Wall Street moved lower ahead of Friday's speech by Federal Reserve Chair Janet Yellen who might offer clues on the timing for an interest rate hike by the central bank-which some Fed officials have recently suggested could be as early as next month.

"The rhetoric we've gotten from the Fed over the past week from numerous Fed officials ... has reminded the market that the Fed can raise rates at any meeting," Gary Pollack, head of fixed-income trading at Deutsche Bank Private Wealth Management in New York.

"We'll be waiting anxiously to hear if Ms. Yellen repeats that message, or backs away from it."

In 3pm trading in New York, the Dow Jones Industrial Average fell 0.2 per cent, while the Nasdaq Composite Index dropped 0.5 per cent. In 2.46pm trading, the Standard & Poor's 500 Index slid 0.4 per cent.

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"The market over the past several weeks has been in a holding pattern, really not doing much of anything and the reason for that is everyone is waiting to hear what Yellen is going to say," Peter Cardillo, chief market economist at First Standard Financial in New York, told Reuters. "Of course the markets might get surprised. The markets are looking for clarity and we might not get clarity."

The Dow fell as declines in shares of UnitedHealth and those of Merck, 1.2 per cent and 1.1 per cent weaker respectively, outweighed gains in shares of Wal-Mart and those of Nike, up 1 per cent and 0.8 per cent respectively.

Expectations for a Fed rate hike in September have risen to 24 per cent from 21 per cent on Tuesday, Reuters reported, citing CME Group's FedWatch.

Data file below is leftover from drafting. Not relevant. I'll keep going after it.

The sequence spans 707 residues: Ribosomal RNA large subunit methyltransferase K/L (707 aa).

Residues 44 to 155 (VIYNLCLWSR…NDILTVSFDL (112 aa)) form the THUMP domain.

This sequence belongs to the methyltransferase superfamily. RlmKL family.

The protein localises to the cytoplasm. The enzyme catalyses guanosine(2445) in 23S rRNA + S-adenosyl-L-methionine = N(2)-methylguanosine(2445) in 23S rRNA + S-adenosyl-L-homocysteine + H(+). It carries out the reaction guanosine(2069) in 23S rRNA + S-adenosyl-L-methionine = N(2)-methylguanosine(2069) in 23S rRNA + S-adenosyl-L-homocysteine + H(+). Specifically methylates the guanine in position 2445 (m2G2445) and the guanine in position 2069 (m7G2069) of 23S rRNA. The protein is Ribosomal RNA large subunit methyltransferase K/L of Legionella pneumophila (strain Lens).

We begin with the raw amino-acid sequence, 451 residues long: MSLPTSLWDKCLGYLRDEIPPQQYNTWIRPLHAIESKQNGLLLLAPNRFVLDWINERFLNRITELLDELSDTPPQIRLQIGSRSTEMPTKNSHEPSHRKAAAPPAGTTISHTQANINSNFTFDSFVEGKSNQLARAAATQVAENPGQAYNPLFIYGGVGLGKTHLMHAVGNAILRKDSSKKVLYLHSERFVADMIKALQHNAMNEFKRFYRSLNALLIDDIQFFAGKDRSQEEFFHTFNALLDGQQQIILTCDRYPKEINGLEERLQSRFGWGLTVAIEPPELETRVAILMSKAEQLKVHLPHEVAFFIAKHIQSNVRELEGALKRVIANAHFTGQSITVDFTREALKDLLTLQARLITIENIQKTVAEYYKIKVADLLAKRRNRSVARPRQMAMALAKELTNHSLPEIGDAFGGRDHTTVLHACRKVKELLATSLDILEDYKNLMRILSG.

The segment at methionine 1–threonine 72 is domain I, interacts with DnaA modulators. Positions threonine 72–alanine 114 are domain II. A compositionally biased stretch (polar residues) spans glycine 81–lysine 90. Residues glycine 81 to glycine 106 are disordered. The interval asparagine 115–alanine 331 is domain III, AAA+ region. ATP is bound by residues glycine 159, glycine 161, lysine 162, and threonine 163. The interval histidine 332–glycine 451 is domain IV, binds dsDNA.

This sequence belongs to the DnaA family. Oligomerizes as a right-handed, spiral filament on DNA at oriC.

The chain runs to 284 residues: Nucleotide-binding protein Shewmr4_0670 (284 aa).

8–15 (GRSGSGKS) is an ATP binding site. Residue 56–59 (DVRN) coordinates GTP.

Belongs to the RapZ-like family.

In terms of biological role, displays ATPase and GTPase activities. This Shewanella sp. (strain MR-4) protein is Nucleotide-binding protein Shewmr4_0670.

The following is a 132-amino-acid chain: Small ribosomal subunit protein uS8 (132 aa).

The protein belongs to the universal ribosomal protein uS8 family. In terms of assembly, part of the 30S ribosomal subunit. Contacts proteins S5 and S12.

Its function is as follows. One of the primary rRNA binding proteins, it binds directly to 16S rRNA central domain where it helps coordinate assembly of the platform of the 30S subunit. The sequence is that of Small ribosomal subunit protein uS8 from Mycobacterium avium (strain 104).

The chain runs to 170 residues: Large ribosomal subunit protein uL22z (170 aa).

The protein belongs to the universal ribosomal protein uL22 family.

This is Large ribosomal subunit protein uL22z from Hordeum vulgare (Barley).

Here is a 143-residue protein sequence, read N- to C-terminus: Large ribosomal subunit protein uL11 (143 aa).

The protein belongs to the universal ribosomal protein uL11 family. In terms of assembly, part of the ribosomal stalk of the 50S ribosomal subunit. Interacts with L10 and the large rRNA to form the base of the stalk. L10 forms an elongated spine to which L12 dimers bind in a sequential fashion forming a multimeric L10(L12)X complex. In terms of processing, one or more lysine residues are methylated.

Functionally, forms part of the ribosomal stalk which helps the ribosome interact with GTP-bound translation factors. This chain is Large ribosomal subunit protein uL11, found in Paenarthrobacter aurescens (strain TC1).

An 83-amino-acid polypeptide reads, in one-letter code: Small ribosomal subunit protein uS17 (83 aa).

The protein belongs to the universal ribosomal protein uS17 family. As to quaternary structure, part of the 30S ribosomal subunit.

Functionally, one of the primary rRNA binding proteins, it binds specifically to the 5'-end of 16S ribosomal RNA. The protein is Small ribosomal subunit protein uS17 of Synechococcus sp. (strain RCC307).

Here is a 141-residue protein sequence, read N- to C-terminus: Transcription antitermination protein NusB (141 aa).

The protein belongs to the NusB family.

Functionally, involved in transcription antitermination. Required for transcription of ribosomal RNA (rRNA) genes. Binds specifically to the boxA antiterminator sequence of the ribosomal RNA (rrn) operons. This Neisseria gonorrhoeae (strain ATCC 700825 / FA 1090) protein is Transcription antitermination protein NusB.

Meanwhile a National Association of Realtors report showed that existing-home sales fell 3.2 per cent to a seasonally adjusted annual rate of 5.39 million in July, down from 5.57 million in June. It also posted the first year-over-year drop since November 2015, the NAR said.

"Severely restrained inventory and the tightening grip it's putting on affordability is the primary culprit for the considerable sales slump throughout much of the country last month," Lawrence Yun, NAR chief economist, said in a statement.

"Realtors are reporting diminished buyer traffic because of the scarce number of affordable homes on the market, and the lack of supply is stifling the efforts of many prospective buyers attempting to purchase while mortgage rates hover at historical lows."

After a difficult start to the year, the more constructive tone of markets in recent months has helped support the pricing of many of our key commodities.

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In Europe, the Stoxx 600 Index ended the day with a 0.4 per cent increase from the previous close. France's CAC 40 index and Germany's DAX index each added 0.3 per cent.

The UK's FTSE 100 index fell 0.5 percent as mining stocks weighed on the market.

Glencore shares slid, closing 3.1 per cent lower in London, after the company reported a drop in first-half profit and said it plans to lower its debt load more than previously announced.

"After a difficult start to the year, the more constructive tone of markets in recent months has helped support the pricing of many of our key commodities," Chief Executive Officer Ivan Glasenberg said in a statement.

"While we are highly cash generative at current spot prices, we remain mindful that underlying markets continue to be volatile. We are alert to and have a high degree of proven flexibility in adapting to changing market conditions."